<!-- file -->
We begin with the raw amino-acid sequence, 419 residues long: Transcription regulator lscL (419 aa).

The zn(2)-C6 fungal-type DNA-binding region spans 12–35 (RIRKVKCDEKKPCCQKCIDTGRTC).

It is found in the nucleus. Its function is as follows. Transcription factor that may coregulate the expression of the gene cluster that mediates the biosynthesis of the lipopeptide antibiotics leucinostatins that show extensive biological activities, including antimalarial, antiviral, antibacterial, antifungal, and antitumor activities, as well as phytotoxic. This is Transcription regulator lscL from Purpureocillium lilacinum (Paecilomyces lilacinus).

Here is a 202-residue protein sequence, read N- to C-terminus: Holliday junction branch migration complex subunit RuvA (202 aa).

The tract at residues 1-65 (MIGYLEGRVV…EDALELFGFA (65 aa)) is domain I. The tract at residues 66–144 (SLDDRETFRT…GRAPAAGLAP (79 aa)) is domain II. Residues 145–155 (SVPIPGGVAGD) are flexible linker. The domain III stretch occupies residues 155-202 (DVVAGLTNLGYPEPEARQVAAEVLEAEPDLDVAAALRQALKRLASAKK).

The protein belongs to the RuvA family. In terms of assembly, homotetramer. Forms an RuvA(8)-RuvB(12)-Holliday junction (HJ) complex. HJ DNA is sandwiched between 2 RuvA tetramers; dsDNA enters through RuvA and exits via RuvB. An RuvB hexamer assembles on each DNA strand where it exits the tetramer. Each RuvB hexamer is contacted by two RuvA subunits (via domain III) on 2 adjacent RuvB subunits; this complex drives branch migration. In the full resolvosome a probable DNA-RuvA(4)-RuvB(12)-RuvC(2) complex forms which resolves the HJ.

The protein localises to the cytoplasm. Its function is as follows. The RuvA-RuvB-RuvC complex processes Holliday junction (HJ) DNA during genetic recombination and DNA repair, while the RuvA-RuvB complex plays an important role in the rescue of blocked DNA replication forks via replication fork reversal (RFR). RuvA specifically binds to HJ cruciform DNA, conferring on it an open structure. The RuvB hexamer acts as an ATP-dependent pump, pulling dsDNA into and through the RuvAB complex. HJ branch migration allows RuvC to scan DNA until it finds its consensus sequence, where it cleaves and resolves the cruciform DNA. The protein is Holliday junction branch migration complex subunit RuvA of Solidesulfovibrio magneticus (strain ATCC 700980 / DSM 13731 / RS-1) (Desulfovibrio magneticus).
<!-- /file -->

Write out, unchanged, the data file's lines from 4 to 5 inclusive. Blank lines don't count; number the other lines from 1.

Here is a 202-residue protein sequence, read N- to C-terminus: Holliday junction branch migration complex subunit RuvA (202 aa).

The tract at residues 1-65 (MIGYLEGRVV…EDALELFGFA (65 aa)) is domain I. The tract at residues 66–144 (SLDDRETFRT…GRAPAAGLAP (79 aa)) is domain II. Residues 145–155 (SVPIPGGVAGD) are flexible linker. The domain III stretch occupies residues 155-202 (DVVAGLTNLGYPEPEARQVAAEVLEAEPDLDVAAALRQALKRLASAKK).